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10 Persistent Myths About Smoking

Have you bought into these smoking myths? Experts set the record straight.

Myth: Trying to quit smoking will stress me out -- and that's unhealthy.

True, tobacco withdrawal is stressful. But there's no evidence that the stress has negative long-term effects.

In fact, research shows that smokers who quit begin eating better, exercising more, and feeling better about themselves. "They're in a better mental place," Fiore says. "So many smokers today hate the fact that they are addicted, and that they are taking money out of the family budget and putting it toward deadly cigarettes."

On average, a pack-a-day smoking habit costs $2,000 a year, Edelman says.

Myth: The weight gain that comes with quitting is just as unhealthy as smoking.

Smokers who quit gain an average of 14 pounds, Malarcher says. But the risk posed by carrying the extra pounds "is miniscule compared to the risk of continuing to smoke," Fiore says.

Myth: Quitting "cold turkey" is the only way to go.

Some smokers think that quitting abruptly is the best approach and that willpower is the only effective tool for curbing tobacco cravings. They're partly right: Commitment is essential. But smokers are more likely to succeed at quitting if they take advantage of counseling and smoking cessation medications, including nicotine (gum, patches, lozenges, inhaler, or nasal spray) and the prescription drugs Zyban (buproprion) and Chantix (varenicline), Malarcher says.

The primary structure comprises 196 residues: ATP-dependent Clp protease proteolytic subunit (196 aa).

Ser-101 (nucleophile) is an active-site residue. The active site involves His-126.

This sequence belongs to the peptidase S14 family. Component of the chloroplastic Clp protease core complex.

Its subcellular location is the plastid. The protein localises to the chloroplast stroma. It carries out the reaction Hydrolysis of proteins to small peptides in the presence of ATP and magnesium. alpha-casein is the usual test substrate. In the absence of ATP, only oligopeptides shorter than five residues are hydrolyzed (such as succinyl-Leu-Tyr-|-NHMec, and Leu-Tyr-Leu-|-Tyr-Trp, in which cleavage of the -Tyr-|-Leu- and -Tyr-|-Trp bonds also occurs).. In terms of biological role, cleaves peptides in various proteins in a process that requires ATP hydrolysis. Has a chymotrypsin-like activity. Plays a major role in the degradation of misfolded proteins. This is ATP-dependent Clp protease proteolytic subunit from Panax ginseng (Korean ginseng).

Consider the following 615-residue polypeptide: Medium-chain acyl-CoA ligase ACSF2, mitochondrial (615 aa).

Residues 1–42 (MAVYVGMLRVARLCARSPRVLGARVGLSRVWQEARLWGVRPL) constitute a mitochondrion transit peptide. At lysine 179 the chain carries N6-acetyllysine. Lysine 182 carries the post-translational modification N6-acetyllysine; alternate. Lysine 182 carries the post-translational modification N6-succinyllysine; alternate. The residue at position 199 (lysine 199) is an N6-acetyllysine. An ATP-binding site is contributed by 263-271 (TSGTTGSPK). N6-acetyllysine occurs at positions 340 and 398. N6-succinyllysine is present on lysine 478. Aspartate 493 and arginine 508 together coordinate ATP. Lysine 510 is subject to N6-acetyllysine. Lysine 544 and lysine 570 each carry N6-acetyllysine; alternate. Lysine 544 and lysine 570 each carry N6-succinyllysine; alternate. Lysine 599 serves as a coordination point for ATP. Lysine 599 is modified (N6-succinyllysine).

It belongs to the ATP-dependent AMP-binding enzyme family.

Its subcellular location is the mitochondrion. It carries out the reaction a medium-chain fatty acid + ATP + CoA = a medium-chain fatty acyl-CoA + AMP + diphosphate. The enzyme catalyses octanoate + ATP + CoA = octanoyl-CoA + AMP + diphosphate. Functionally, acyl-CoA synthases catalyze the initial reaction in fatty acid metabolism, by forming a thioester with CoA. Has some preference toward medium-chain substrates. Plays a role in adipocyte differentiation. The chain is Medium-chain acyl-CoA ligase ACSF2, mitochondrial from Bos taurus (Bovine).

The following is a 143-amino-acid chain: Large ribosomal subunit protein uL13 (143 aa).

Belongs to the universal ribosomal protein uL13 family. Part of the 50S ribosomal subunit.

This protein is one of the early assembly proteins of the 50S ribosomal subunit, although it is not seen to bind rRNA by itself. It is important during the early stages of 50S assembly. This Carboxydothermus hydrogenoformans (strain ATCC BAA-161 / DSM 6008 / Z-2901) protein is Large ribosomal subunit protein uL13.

Counseling increases the odds of success by 60%, and taking medication doubles the odds, Malarcher says.  For information on ways to quit smoking, visit WebMD's smoking cessation health center.

Myth: Nicotine products are just as unhealthful as smoking.

Nicotine is safe when used as directed. Even using nicotine every day for years would be safer than smoking, Fiore says. After all, nicotine products deliver only nicotine. Cigarettes deliver nicotine along with 4,000 other compounds, including more than 60 known carcinogens, according to the American Lung Association. Nicotine replacement therapy versus smoking? "It's a no-brainer," Fiore says. 

Myth: Cutting back on smoking is good enough.

"Cutting down on the number of cigarettes is not an effective strategy," Malarcher says. "Smokers who cut back draw more deeply and smoke more of each cigarette." So even though they smoke fewer cigarettes, they get the same dose of toxic smoke. "The data suggest that the only [smoking cessation strategy] that works consistently is getting to the point of not even a single puff," Fiore says.

Myth: I'm the only one who is hurt by my smoking.

Tobacco smoke also harms the people around you. In the U.S., secondhand smoke causes about 50,000 deaths deaths a year, the American Lung Association estimates. It's been estimated that a waiter or waitress who works a single eight-hour shift in a smoky bar inhales as much toxic smoke as a pack-a-day smoker, Fiore says.

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